More than 1.25 million households across Scotland do not have access to kerbside glass recycling, according to analysis by the Association for the Protection of Rural Scotland of the latest data from WRAP. Overall that means 46.9% of Scottish households do not have their glass collected, up from 43% in 2018, the last time this exercise was conducted.

Seven local authorities offer no kerbside glass recycling at all in their areas: Aberdeenshire, Dundee City, Fife, Highland, Perth and Kinross, Scottish Borders and West Lothian. The majority of households in Glasgow are also not offered glass collection. 

In these areas, households must take glass containers to collection points if they want to recycle them. Scotland’s deposit return scheme, due to be launched on August 16th 2023, will make glass recycling considerably easier for the public. Allowing glass bottles to be returned as part of people’s regular shopping trips will also improve recovery rates.  

Glass bottles are central to the forthcoming system, which will also include metal cans and some plastic bottles. Including glass will reduce waste and energy usage but should also help minimise the risk of wildfires and injury to animals and people. This summer’s heatwaves led to warnings about glass bottles in dry conditions potentially leading to wildfires, a threat which will be exacerbated as climate change intensifies. Littered glass can also threaten wildlife populations through the risk of injury. 

John Mayhew, Director of APRS, which is running the Have You Got The Bottle? campaign, said:

“Almost half of Scotland’s households cannot recycle glass at the kerbside, and where it is provided it is expensive for local authorities. Deposit return is a far more convenient approach, and the costs will be shifted from council taxpayers to the big drinks producers. When deposits are introduced in August next year, we expect to see litter levels drop almost immediately, and it will be a big step towards a circular economy. 

“Recycling rates will also rise, while the amounts of raw materials needed to make glass bottles will be sharply reduced. Keeping littered glass out of our countryside also protects wildlife and even reduces the risk of the sort of wildfires we saw this summer. It’s been a long haul but we are nearly there.”

Deputy Assistant Chief Officer Bruce Farquharson, the Scottish Fire and Rescue Service’s Wildfire Lead, said:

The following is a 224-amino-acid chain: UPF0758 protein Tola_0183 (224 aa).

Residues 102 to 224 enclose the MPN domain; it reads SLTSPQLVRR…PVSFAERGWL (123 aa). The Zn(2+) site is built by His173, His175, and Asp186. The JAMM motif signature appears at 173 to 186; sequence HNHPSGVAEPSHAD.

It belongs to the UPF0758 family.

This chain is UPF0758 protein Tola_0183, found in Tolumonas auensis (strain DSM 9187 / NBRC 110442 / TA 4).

“Carelessly discarded glass bottles have the potential to magnify the sun’s rays, generating enough heat to cause large, damaging wildfires which can devastate the environment. However, human behaviour can significantly lower the chance of a wildfire starting.

“The public can help prevent outdoor fires by disposing of litter carefully, as well as cigarettes, while in rural areas. Barbecues or campfires left unattended also have the potential to cause a large-scale fire.

“Through partnership working we are striving to ensure that Scotland’s natural resources and rural communities are protected from the devastating impact of wildfires, as well as preventing them from happening in the first place.”

Catherine Gemmell, Scotland Conservation Officer for the Marine Conservation Society, said:

“This autumn, our volunteers have been out and about surveying beaches across Scotland – and now also inland, looking at the litter which all too finds its way to the sea. As usual, they’re finding glass bottles, whole or broken, in significant numbers, which pose a direct threat to wildlife and the public.

“Deposit return is sometimes seen as just reducing the amount of plastic in our seas, and it will indeed make a big improvement there. But cans and glass are vital too, and we pushed very hard for the Scottish system to include the full range of materials. Next year we will do the same research during the first month’s operation of the deposit system, and even then I’m confident we will start to see a change.”